Mac Plus memory can be easily upgraded from 1 to 4 MB. All you need is a bunch of old 1MB SIMM modules (preferably with 8 or 9 chips). I’ve bought 4 such modules ($1 per module), installed it in the Mac and cut the resistor leg:
The last part was a bit scary (what if the RAM doesn’t work?), but everything went fine and now I can enjoy 4 times bigger RAM:
In case of computers like Macintosh Plus, with its innovative GUI, the mouse is much more important than keyboard. Still, sometimes it’s good to type something and my Mac lacked of the keyboard. As you may guess, it’s not a standard PS2/USB/ADB keyboard, but a device specific to Mac 128k/512k/Plus models. It also has a strange connector - the same as for old phone sets.
Using resources available in the internet, like this blog post and Mac Plus technical information I was able to create an Arduino-based converted that allows to use a PS/2 keyboard with Mac Plus. I think it’s pretty neat:
The project can be found on my Github.
Macintosh Plus, unlike the later models, comes without a built-in hard drive. Floppy disk drive is the default storage device and it isn’t great at all — unreliable, slow and offering little space.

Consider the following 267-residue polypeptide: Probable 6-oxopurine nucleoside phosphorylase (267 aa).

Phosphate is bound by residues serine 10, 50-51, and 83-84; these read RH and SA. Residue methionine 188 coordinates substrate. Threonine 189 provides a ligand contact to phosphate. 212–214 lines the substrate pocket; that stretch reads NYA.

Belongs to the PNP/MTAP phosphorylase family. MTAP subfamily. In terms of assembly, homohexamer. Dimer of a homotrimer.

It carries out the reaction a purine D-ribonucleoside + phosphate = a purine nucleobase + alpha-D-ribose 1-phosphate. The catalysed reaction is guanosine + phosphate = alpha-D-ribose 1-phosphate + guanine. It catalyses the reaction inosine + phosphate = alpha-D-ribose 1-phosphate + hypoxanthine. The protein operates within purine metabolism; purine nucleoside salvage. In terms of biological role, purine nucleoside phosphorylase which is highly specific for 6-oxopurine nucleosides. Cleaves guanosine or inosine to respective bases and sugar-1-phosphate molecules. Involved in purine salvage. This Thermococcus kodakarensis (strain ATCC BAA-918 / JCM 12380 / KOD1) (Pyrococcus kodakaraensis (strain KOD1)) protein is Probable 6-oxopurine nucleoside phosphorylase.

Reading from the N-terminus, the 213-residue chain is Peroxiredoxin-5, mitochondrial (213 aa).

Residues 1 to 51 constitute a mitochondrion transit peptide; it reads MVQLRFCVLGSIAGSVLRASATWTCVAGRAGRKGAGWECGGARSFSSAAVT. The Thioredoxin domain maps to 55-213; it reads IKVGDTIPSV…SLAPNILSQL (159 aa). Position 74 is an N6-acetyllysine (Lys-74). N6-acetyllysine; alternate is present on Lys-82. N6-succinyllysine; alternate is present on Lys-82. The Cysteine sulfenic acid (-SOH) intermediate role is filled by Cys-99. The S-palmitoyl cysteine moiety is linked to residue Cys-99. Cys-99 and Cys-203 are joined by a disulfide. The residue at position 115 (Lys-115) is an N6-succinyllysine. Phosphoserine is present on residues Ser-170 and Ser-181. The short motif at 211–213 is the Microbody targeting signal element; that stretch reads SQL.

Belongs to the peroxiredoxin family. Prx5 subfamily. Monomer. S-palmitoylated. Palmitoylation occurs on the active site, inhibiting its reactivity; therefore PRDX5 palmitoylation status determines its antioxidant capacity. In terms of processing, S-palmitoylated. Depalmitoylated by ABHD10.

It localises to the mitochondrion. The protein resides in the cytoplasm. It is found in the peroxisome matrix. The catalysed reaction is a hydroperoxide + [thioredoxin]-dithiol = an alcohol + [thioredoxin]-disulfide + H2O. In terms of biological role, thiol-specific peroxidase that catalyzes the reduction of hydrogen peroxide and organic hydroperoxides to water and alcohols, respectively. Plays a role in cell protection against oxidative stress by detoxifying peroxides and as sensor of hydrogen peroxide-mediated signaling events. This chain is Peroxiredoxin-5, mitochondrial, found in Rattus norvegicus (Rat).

The computer has a SCSI port, so we can connect an external storage. External SCSI hard drives (even the old and small ones) are a bit pricey, but there’s an interesting alternative: IOmega ZIP drive. It’s often used as the main storage for the classic Macs and 100 MB of the disk space it offers on a single floppy is more than enough.
After reading a ton of blog posts and forum discussions, I decided to use the IOMega ZIP Init 4.2 driver to format the drive. Another collegue from the retro group offered his help. Using his Powebook 150 I created the floppies containing System 6.0.8 and the driver. Now I was able to install the system on ZIP. It booted happily!
The aforementioned Rescue My Classic Mac also offers the floppies containing System installation and IOMega driver, in 800k format. It may help if you don’t have any classic Mac equipped in the HD drive nearby.
Serial port connection
Macintosh Plus is unable to read PC-formatted floppies (even 720k), so I had to find another way to exchange data with my MacBook Pro. I decided to use the serial port connection. Mac uses Mini Din-8 RS-422 standard, but it can be easily connected to the DB9 serial port. For some reason the X/Y/ZModem file transfer didn’t worked, so I was forced to transmit files as binhex-encoded text. It’s very slow, but works and allows to communicate with Mac.
So, from a blank-screened, mouse- and keyboard-less Mac Plus I’ve got this machine:
The final specs are as follows:
- Macintosh Plus,
- System 7.0.1,
- 4 MB RAM,
- Amiga mouse connected via adapter,
- PS2 keyboard connected via Arduino,
- IOmega 100 MB ZIP used as a hard drive.
It’s an amazing machine and I feel that amount of the work and time I have to spent to get to this state makes it even greater. Probably if I’d bought a slightly newer Macintosh SE/Classic, containing an internal hard drive and the standard ADB ports I wouldn’t have to deal with all of these issues myself. But I don’t regret any second working on it :) I’m just glad that I was able to put one of these little computers back to life.